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China shows signs of debt-fuelled recovery

International Business
Sat, 16 Apr 2016

Beijing: China posted its slowest economic growth since 2009 but a surge of new debt appears to be fuelling a recovery in factory activity, investment and household spending in the world’s second largest economy.

That’s good news in the near-term, economists say, but many worry it marks a return to the old playbook used during the financial crisis, when Beijing hand-cranked its economy out of a slowdown through massive stimulus.

Official data yesterday showed China’s gross domestic product grew at an annual rate of 6.7 per cent in the first quarter of the year, easing slightly from 6.8pc in the fourth quarter as expected. However, other indicators released showed new loans, retail sales, industrial output and fixed asset investment were all better than forecast.

While analysts say the data is evidence of a bottoming out in the economy’s slowdown, some warn that the first quarter of 2015 got off to a similarly glowing start before a stock market crash later that year.

“What this shows is a stabilisation of the old economy,” said Raymond Yeung of ANZ, pointing to recovery in industrial production and fixed asset investment.

“I would still be a bit cautious about headline growth... last year’s 6.9pc figure was underpinned by a massive contribution from financial services, and the strong loan and credit growth recently and the recent resumption of IPO activity suggests this could still be a big contribution.”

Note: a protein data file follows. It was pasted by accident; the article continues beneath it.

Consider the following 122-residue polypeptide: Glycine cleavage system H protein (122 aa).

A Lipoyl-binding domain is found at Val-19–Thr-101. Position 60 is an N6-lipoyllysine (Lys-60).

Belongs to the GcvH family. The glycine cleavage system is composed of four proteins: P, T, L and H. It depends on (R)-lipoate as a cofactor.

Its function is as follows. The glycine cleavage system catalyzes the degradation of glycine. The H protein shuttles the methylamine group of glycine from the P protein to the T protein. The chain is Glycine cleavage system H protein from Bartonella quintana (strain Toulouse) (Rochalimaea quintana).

The National Bureau of Statistics said that while main economic indicators showed positive changes, “downward pressure cannot be underestimated.”

Global and domestic financial markets took the data in their stride. The NBS did not distribute quarterly GDP figures as it has in the past, saying it needed more time to calculate the figure.

Beijing hopes a recovery – even a credit-fuelled one – can be sustained to avoid the need for more aggressive stimulus that could re-inflate asset bubbles and make it more difficult to retrain Chinese firms to move up the value chain.

Chinese banks extended 1.37 trillion yuan ($211.23 billion) in net new yuan loans in March, nearly double the previous month’s lending of 726.6bn yuan, suggesting renewed appetite for investment among wary Chinese corporates.

China’s retail sales growth quickened to 10.5pc, while fixed-asset investment growth quickened to 10.7pc year-on-year in the first quarter, beating market expectations for 10.3pc, and industrial output growth leapt up to 6.8pc, surprising analysts who expected it to rise 5.9pc on an annual basis after a rise of 5.4pc in the January and February period.

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